Over Spring Break my mom and my parents-in-law stayed with us. We had many conversations during those ten days, but one that has resurfaced was about birds. Specifically, birds who lived in my mother's house. Birds that I bought and helped name.
John and Marsha.
You know that stereotypical scene in which a man and a woman run toward each other across a field of flowers, yelling each other's names? Almost invariably, their names are "John" and "Marsha." So that's what we settled on for the birds' names.
Those were beautiful birds. John was mostly turquoise, with some white patches and some black and white bars on his wings. Marsha was almost the opposite. Mostly milk-white with some patches of the same turquoise John had. Beautiful.
Later we found out that John was a Marsha and Marsha was a John, but that's another story.
While the parents were visiting, we spent some time in our living room. Just outside our front window we've hung a couple of bird feeders--mostly for entertainment for the cats. We have a variety of birds who stop to eat--starlings, sparrows, mockingbirds, finches, cardinals, mourning doves--and Michele bought a book to help us tell one kind from another. One day we saw some finches and I brought up the subject of John and Marsha, and how we never see finches with that kind of coloration.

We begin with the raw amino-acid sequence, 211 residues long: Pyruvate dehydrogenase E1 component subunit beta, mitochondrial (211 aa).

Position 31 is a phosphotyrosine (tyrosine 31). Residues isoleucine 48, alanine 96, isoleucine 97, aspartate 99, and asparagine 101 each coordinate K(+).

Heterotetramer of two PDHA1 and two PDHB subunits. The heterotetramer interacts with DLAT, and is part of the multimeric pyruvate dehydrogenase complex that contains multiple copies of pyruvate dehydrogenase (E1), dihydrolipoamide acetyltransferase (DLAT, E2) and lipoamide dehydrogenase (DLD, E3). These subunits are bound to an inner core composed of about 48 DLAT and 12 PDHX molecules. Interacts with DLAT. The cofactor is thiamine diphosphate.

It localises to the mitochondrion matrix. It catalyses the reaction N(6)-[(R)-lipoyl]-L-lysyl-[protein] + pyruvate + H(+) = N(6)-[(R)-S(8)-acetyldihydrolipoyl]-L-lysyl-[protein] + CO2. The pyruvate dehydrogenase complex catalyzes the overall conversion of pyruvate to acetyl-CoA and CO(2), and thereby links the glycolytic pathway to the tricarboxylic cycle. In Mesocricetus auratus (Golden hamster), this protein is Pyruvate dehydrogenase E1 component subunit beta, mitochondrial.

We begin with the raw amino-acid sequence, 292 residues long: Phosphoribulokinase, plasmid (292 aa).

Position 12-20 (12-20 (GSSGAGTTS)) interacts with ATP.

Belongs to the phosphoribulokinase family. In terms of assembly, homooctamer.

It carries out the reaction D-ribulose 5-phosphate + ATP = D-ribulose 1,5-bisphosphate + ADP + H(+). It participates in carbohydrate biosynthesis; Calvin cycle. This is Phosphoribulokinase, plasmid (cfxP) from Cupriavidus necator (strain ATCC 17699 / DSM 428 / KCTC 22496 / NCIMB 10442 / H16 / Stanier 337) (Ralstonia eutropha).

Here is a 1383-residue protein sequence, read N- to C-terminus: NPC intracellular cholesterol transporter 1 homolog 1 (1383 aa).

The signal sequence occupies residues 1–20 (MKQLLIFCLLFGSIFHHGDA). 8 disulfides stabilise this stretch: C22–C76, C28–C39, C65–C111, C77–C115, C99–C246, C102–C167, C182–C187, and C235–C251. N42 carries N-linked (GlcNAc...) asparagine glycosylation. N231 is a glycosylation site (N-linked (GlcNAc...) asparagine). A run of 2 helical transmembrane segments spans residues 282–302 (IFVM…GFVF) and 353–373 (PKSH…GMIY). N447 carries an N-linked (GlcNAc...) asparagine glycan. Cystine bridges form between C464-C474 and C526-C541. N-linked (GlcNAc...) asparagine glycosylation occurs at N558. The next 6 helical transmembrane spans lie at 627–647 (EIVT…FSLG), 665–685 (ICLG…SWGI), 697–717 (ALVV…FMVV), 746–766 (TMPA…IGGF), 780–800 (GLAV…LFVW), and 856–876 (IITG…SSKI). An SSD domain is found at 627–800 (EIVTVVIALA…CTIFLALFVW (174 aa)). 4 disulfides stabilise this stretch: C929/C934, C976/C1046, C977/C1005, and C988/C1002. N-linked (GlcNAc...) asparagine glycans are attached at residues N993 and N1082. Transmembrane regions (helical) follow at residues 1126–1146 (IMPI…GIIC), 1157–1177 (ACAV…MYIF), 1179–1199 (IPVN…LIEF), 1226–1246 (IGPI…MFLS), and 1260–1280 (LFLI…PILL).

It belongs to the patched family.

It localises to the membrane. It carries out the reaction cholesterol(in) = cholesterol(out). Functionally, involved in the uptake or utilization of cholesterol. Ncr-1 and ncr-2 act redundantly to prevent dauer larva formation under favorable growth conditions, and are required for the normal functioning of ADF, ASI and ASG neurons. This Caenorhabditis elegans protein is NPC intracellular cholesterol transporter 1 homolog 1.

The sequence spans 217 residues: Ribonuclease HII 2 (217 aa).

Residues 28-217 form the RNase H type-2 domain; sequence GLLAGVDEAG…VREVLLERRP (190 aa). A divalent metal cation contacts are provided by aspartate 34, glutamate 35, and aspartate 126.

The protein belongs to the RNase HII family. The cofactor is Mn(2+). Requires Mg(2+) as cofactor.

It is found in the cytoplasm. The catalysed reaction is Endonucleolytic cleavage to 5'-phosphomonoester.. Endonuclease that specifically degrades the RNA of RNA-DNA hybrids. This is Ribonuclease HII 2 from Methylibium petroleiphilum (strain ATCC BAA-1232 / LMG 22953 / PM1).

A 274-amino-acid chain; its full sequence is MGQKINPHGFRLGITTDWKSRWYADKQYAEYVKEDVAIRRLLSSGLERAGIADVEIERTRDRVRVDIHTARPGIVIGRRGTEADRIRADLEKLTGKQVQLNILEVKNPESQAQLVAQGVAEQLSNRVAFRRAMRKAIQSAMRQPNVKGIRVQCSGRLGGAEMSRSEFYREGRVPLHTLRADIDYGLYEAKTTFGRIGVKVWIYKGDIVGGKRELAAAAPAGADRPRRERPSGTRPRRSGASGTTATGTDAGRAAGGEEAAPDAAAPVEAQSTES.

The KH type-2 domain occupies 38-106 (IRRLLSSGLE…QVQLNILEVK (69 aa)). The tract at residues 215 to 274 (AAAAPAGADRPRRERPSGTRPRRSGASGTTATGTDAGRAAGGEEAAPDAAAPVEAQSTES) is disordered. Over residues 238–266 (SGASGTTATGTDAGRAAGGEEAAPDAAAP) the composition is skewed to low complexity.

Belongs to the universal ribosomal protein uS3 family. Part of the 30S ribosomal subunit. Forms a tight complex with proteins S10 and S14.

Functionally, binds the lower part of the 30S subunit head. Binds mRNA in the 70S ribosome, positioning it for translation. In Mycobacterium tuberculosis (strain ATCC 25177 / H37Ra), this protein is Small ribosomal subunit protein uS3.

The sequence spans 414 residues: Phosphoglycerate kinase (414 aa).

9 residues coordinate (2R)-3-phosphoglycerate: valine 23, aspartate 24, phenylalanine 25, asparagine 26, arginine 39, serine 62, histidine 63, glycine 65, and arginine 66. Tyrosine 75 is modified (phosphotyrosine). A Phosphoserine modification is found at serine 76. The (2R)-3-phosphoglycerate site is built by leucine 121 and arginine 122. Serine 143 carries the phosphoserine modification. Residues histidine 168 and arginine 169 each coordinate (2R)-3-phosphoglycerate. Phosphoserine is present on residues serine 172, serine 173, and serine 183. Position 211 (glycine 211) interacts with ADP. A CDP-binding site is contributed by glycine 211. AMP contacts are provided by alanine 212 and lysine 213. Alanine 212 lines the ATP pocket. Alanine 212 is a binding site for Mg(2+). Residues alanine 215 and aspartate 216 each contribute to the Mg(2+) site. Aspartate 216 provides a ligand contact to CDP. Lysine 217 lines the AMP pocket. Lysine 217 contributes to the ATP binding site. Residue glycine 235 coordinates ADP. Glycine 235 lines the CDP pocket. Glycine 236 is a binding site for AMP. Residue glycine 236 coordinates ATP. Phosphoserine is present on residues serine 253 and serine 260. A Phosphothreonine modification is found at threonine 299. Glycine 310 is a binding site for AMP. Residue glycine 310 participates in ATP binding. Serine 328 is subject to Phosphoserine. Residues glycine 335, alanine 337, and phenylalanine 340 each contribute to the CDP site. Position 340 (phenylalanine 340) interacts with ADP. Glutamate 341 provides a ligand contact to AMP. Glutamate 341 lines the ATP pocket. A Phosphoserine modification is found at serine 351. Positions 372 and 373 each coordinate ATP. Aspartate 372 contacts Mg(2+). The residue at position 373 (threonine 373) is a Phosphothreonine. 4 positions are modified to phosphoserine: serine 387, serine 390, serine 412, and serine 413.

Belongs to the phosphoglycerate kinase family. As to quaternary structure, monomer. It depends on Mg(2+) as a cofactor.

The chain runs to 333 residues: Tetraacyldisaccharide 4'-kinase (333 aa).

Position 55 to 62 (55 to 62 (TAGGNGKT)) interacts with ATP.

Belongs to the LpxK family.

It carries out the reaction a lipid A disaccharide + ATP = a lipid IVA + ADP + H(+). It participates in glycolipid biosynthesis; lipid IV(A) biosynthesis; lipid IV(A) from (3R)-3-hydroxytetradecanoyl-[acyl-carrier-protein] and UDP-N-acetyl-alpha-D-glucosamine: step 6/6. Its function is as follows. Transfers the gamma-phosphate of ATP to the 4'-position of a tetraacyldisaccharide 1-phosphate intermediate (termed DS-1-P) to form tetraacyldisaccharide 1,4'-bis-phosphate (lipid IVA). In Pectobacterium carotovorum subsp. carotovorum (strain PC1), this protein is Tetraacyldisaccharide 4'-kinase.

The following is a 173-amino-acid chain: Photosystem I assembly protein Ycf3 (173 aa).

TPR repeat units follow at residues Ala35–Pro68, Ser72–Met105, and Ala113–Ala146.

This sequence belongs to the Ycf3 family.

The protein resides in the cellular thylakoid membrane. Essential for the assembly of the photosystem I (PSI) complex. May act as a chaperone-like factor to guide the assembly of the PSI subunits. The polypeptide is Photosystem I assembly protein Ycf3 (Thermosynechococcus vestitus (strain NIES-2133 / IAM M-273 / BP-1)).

"They were parakeets," my mom said.
I disagreed. I knew for a fact that they were finches.
Michele and the Cat Whisperer were also against me. "The description sounds like parakeets," they said.*
I got pretty obnoxious. "You're right," I said. "Except they were finches."
What the hell was wrong with these people? I bought the damned birds. I spent time in the house in which they lived, where John-who-was-really-Marsha died while trying to lay an egg. I'm an intelligent human, and I'm observant to boot. They were finches.
A couple of days ago I stopped at Pet Store to get cat litter, and as I walked to the back of the store I passed some bird cages. I saw a couple of birds that looked just like John and Marsha, so I stopped to read the sign, to confirm my knowledge about those birds and to further establish my omniscience.
Now you're probably wondering why I wrote this on this blog. It's to illustrate that we don't always know what we think we know. That not only can our beliefs be mistaken, but the things we consider to be knowledge are not necessarily so. I knew those birds were finches, but I was wrong. It wasn't knowledge, but belief. And wrong belief at that.
* This is where, if this were an essay written by one of my Comp students, I'd point out that it's unlikely that Michele and the Cat Whisperer said this exact phrase at the same time, which is what my use of quotation marks asserts. And I'd be correct in questioning that. They didn't, in fact, speak this like a pair of synchronized swimmers, but they expressed the idea in quick succession, and I took the artistic liberty of combining their expressions (which I remember inexactly anyway) in a single "quote" for simplicity and for dramatic effect. So there.